The last few years, though, freshmen haven’t seen much time on the court. With the size of the roster in recent years, it’s been difficult to find minutes for them. Barnes fixed that this year by keeping her roster at 12 players. That has caused problems when players are out with injury, especially in the post where there are just three healthy players right now. But it also means that the quartet of rookies all average double-digit minutes for what might be the first time.

The last time most of Arizona’s freshman class saw significant minutes was 20180-19. Not only did Reese get the third-most minutes of a freshman during the Barnes area, but Semaj Smith played 11.8 MPG and Bryce Nixon was on the court 8.5 MPG. Both of those are in the top 15 for freshmen since Barnes took over.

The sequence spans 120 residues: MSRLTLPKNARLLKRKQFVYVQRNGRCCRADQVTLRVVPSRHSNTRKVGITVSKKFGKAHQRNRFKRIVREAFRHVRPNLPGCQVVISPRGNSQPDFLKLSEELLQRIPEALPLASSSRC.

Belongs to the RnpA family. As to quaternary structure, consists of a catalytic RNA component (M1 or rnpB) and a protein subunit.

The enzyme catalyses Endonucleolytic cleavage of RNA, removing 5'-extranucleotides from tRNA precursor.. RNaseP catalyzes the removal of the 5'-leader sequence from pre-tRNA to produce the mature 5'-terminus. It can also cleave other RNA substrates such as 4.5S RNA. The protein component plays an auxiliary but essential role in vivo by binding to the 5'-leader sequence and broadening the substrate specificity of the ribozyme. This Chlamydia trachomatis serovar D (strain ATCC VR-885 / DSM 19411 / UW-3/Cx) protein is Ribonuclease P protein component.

This season, all four freshmen are in the top 12 for freshmen in the Barnes era. Necessity and talent come together for Nnaji. She leads the Arizona freshmen with 15.3 MPG to land in 7th of the 27 freshmen who have played under Barnes. Right behind her is Kailyn Gilbert in 8th with 14.1 MPG.

What is important about Nnaji and Gilbert is that they are seeing significant minutes during conference play. In the past, freshmen had to take advantage of their minutes during nonconference play because they were unlikely to get off the bench once Pac-12 play competition started.

Both Nnaji and Gilbert played significant roles during Arizona’s opening weekend in Pac-12 play. Gilbert played double-digit minutes against both ASU and Cal, then followed it up with nine minutes against Stanford. Against the Golden Bears, her 10 points on 4-for-6 shooting were key in a game that was closer than expected.